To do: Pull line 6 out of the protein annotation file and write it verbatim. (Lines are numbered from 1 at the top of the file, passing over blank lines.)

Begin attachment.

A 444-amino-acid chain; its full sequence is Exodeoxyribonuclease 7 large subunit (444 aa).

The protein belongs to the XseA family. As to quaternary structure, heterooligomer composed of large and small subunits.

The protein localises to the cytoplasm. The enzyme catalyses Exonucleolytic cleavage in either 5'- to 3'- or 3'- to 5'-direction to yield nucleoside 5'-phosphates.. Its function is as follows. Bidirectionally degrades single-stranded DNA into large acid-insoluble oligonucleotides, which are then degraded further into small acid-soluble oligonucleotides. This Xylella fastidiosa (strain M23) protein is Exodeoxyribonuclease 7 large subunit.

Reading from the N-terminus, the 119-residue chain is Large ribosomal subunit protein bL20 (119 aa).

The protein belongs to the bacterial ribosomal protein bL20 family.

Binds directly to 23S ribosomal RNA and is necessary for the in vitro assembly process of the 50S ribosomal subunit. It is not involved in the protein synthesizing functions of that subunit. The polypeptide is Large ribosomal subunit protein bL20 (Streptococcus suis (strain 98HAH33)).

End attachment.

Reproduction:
Binds directly to 23S ribosomal RNA and is necessary for the in vitro assembly process of the 50S ribosomal subunit. It is not involved in the protein synthesizing functions of that subunit. The polypeptide is Large ribosomal subunit protein bL20 (Streptococcus suis (strain 98HAH33)).